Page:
|Score by Quarters
||MICH - A. Arrington 25-yard pass from Henne (Rivas kick)
||MICH - Garrett Rivas 23-yard field goal
||PSU - Kevin Kelly 22-yard field goal
||MICH - Mike Hart 1-yard run
||PSU - Tony Hunt 43-yard pass from Cianciolo (Kelly kick)
UNIVERSITY PARK -- They made it a game, after many of the fans had abandoned
their posts and wandered out into the cold night. After Michigan, with
its stubborn offense and relentless defense had threatened to blow the
doors open all evening.
But all the Nittany Lions could do, in the end, was count up their
chances. They had made it a game on one of the rowdier nights in Beaver
Stadium history, but this game, like too many others in this series, belonged
The No. 4 Wolverines (7-0, 4-0 Big Ten) knocked Penn State's top
two quarterbacks out of the game and had its way with the rest of the
Nittany Lions' offense Saturday in a physical 17-10 triumph before an
announced 110,007, the second-largest crowd in Beaver Stadium history.
"We made one or two mistakes," coach Joe Paterno said
quietly after the game. "They didn't make any."
Michigan wasn't flashy, simply effective. Lloyd Carr's team built
leads of 10-0 and 17-3, then held off a late -- and largely unexpected
-- Nittany Lion rally.
Third-string quarterback Paul Cianciolo tossed a screen pass to
tailback Tony Hunt, who broke a couple of tackles and hot-footed it to
the end zone from 43 yards out, cutting Michigan's lead to 17-10 with
3:18 to play. The Penn State defense, despite a tough, clock-eating, 23-yard
run from tailback Mike Hart, got its offense the ball back with 1:44 to
But Cianciolo, in relief of the injured Anthony Morelli and Daryll
Clark, hadn't thrown a career pass at Penn State until Saturday. Limping
after yet another hit from the Michigan defense, the redshirt sophomore
misfired on three of his final four pass attempts, the last over the head
of Jordan Norwood. Michigan put a knee down twice and went home with its
eighth straight defeat of the Nittany Lions (4-3, 2-2).
Michigan had its defense to thank. The nation's best unit against
the run coming in, allowing just 40.3 yards per game, the Wolverines held
Penn State to an eye-popping minus-14 net yards on 25 attempts, a number
greatly skewed by Michigan's seven quarterback sacks.
The Nittany Lions, who had allowed just six quarterback sacks in
their first six games, had no answer for Michigan defensive ends LaMarr
Woodley and Rondell Biggs, who recorded two sacks apiece, or for mammoth
defensive tackle Alan Branch, who was sackless but broke up the pocket
all evening and delivered the hit that sent Morelli to the sidelines with
a concussion midway through the third quarter.
Penn State's offensive line, despite the return of starters Levi
Brown and Robert Price, couldn't do much against the best defensive line
it has faced in quite some time.
"We knew it would be tough going in," Paterno said. "We
thought we'd do a little better than that."
When given time, Morelli did fine, completing 11 of 18 passes for
133 yards. His receivers didn't help him out, dropping several well-thrown
But there was often no place to go for the quarterback, and no
daylight for Hunt, who had been averaging 111.5 yards per game but was
held to 33 on 13 carries. The senior had 85 yards on five receptions but
the Penn State offense could not establish any rhythm.
It was a different story for Hart, quarterback Chad Henne and
Michigan. Hart had 112 yards rushing and a touchdown on 26 carries, always
falling forward and almost always breaking at least one tackle.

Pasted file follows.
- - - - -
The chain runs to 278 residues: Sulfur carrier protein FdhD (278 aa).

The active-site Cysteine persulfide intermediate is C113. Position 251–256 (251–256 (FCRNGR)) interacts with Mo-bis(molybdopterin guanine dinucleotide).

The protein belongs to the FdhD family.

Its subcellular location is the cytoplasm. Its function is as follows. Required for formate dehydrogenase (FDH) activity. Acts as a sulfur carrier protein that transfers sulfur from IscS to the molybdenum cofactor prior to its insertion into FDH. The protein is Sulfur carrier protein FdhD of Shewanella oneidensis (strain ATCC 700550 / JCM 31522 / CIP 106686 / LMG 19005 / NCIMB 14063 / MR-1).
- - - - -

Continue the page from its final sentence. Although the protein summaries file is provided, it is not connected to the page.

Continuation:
Apparently unnerved by the raucous crowd, Henne was cool, calm
and, most importantly, well-protected against a wave of Penn State blitzes.
The junior from Wyomissing was just 15-of-30 for 196 yards in his return
to Pennsylvania but never put his team in a bad position. Adrian Arrington
made up for the loss of injured wideout Mario Manningham, providing a
big-play presence with 83 yards and a touchdown on five catches.
Penn State failed to capitalize on its first possession. Freshman
A.J. Wallace returned the game's opening kickoff 46 yards to midfield,
but the drive stalled at the Michigan 29-yard line when the usually sure-handed
Jordan Norwood dropped a third-down pass.
Kevin Kelly, who has struggled with field goals all season long,
missed a 46-yard attempt wide left, and the Nittany Lions quickly handed
over whatever momentum they had. Penn State picked up 4 yards on three
plays on its next possession, then committed the game's only turnover
when Derrick Williams fumbled a punt return and Michigan's Obi Oluigbo
recovered the ball at the Penn State 48-yard line.
Michigan opened the second quarter with a 10-play, 75-yard drive.
Henne completed passes to Arrington (15 yards), Steve Breaston (11 yards)
and a 25-yard dart between two Penn State defenders to Arrington for the
game's first touchdown. After another Penn State three-and-out, a 27-yard
completion to Arrington set up a 23-yard field goal by Garrett Rivas
A pass interference call finally sparked the Penn State offense
on the final possession of the first half. Key third-down passes from
Morelli to Hunt (31 yards) and Norwood (16 yards), got the Nittany Lions
inside the red zone. Penn State had a second-and-goal at the Michigan
5-yard line, but Morelli threw a pair of incompletions and Penn State
had to settle for Kelly's 22-yard field goal with 15 seconds left in the
Linebacker Sean Lee led Penn State with nine tackles, but the best
player on the field for the Nittany Lions was defensive end/linebacker
Tim Shaw, who made six tackles and a sack and broke up two passes.
Paterno was proud of the way his defense played and proud of the
effort his team showed but frustrated that the Lions, for the third time
this season, couldn't put it together against a top-five foe. The Nittany
Lions host Illinois at noon Saturday.
"We probably did play as good as we can play," he said,
not really sounding convinced. "I don't know."